Borrelia burgdorferi infection is induced by four different bacterial species. It is primarily due to Borrelia burgdorferi and Borrelia mayonii in the US. Borrelia garinii and Borrelia afzelii continue to be the main pathogens in Europe and Asia. Borrelia burgdorferi infection, the most common tick-borne disease in these areas, is transmitted through the bite of a black-legged tick, also identified as a deer tick.

If you live in or regularly visit grassy, heavily forested areas where ticks carrying Borrelia burgdorferi thrive, your danger of contracting the disease increases. In tick-infested areas, it’s critical to use common sense.


 The stages can overlap, although they typically come in phases. There are numerous Borrelia burgdorferi infection symptoms.

Early Symptoms 

At the location of a tick bite or tick removal, a small, red bump that resembles the bump of a mosquito bite frequently develops and goes away over the course of a few days. This typical event does not suggest a Borrelia burgdorferi infection. 

However, a month after the infection, you may have these signs and symptoms: 

  • Fever
  • Fatigue
  • Chills
  • Rash
  • Headache
  • Body pain
  • Neck stiffness
  • Swollen lymph nodes

Later Symptoms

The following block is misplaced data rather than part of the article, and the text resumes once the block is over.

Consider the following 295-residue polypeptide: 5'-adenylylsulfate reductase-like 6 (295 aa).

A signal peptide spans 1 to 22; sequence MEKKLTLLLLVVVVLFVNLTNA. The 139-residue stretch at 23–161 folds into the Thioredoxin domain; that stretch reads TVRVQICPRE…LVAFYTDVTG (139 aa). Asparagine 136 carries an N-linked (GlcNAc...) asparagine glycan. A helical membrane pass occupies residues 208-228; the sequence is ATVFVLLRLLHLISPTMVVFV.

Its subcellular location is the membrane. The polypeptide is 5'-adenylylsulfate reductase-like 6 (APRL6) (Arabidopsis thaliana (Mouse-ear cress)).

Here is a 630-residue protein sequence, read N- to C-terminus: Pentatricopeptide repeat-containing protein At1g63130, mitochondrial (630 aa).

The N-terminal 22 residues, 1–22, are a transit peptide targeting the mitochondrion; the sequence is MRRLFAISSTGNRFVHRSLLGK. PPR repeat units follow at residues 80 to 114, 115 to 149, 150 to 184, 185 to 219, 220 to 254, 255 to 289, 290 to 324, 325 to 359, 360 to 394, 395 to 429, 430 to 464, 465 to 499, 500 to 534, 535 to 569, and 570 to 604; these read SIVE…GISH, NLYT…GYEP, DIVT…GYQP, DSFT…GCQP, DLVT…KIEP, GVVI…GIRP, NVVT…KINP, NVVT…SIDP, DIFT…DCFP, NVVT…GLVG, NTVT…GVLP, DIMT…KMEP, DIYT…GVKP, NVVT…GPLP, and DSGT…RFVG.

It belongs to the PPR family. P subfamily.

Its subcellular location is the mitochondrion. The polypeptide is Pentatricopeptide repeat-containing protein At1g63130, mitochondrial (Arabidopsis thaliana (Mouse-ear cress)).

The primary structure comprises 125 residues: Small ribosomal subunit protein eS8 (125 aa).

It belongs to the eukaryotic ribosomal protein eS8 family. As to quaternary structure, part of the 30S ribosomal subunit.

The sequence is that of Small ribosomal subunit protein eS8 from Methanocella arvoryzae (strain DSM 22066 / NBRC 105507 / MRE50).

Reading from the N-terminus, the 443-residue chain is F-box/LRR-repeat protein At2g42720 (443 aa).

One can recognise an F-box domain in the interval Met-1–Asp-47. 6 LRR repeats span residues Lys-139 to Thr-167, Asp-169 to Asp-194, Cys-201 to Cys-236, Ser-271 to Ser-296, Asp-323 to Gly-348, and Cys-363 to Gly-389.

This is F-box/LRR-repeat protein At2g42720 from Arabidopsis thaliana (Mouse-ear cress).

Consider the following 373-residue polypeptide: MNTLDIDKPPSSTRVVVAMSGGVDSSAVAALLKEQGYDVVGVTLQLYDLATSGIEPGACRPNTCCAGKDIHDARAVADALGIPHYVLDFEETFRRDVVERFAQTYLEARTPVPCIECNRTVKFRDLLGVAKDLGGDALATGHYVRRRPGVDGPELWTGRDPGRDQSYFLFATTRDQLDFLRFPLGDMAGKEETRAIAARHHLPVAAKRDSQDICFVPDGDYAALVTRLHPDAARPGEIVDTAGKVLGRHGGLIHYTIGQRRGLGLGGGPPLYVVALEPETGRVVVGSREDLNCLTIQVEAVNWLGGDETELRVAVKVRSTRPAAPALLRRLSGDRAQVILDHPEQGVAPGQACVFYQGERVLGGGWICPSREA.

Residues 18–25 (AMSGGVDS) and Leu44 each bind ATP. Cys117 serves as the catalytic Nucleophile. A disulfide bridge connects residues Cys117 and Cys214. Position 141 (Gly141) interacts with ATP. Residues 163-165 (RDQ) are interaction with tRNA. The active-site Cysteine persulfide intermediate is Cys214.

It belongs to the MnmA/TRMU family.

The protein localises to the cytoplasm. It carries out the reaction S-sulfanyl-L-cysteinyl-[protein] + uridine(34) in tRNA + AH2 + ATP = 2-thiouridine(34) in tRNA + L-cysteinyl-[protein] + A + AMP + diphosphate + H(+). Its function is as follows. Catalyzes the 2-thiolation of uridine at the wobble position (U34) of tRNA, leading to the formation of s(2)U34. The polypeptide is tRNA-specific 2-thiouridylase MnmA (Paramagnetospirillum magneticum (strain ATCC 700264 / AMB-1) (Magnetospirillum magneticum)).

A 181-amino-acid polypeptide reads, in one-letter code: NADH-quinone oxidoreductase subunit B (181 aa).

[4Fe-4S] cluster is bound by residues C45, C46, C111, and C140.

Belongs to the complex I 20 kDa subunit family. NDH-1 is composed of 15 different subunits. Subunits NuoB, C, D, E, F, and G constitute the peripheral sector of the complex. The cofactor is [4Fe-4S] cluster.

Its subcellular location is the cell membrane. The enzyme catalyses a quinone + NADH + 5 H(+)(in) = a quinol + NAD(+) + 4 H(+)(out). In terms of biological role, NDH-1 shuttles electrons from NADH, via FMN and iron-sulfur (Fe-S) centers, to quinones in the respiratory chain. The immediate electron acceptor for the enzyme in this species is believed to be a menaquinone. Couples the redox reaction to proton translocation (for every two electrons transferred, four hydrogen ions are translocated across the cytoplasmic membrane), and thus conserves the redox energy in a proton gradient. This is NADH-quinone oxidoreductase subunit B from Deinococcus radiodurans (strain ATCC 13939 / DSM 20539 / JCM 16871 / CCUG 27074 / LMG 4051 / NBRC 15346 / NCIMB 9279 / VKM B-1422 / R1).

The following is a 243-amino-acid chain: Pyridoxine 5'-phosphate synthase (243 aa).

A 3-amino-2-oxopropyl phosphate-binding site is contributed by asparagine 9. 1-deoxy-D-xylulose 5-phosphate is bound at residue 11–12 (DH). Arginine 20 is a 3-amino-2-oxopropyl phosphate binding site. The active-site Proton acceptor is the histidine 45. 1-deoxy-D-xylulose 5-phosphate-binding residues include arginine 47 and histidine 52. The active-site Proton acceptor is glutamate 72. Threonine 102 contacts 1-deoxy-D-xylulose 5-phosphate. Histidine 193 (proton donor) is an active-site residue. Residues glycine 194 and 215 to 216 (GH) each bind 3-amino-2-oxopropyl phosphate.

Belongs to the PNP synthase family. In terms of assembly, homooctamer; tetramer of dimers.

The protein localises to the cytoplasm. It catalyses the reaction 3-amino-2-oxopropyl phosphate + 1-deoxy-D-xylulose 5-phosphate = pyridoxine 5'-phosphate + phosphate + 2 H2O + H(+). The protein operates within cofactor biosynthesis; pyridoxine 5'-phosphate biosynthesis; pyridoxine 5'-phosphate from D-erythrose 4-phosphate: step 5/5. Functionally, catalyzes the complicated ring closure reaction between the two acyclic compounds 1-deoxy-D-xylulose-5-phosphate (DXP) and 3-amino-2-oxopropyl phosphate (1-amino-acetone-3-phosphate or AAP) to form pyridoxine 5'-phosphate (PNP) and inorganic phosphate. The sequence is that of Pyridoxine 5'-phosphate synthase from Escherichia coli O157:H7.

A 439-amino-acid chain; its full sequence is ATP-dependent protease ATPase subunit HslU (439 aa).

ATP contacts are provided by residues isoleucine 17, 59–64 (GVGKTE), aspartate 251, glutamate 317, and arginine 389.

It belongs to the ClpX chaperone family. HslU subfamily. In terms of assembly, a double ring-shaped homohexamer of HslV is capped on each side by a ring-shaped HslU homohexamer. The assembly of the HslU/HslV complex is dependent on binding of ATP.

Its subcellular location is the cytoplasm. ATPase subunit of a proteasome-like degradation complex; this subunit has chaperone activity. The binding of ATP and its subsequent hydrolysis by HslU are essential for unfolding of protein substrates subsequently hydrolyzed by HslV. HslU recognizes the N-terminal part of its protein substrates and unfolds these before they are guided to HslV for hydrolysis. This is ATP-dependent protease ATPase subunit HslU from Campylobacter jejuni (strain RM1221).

If left untreated, more symptoms and signs may develop over the coming weeks or months. These consist of the following: 

  • Erythema migrans
  • Joint pain
  • Neurological issues

Less Common Symptoms 

A few weeks following Borrelia infection, some persons experience: 

  • Heart issues
  • Eye inflammation
  • Liver inflammation
  • Severe fatigue


Diagnosis might be challenging because many of the symptoms of Borrelia burgdorferi infection are also present in other illnesses. Furthermore, ticks that transmit the disease are capable of transferring other diseases.

If you don’t have the rash of a Borrelia burgdorferi infection, your doctor may perform a physical exam and talk about your health records, particularly whether you spent time outdoors during the summer months when the disease is frequent. 

The diagnosis can be confirmed or ruled out using laboratory tests to find antibodies to the microorganisms. The few weeks following an illness, when your body has had time to produce antibodies, are when these tests are most accurate. They consist of the following: 

  • Western blot test 
  • ELISA test, or enzyme-linked immunosorbent assay


The infection caused by Borrelia burgdorferi is treated with antibiotics. The earlier therapy is initiated, the faster and more successful the recovery.

These are the most common antibiotics:

  • Intravenous antibiotics
  • Oral antibiotics

A small percentage of patients still experience certain symptoms after treatment, such as tiredness and muscle aches. 

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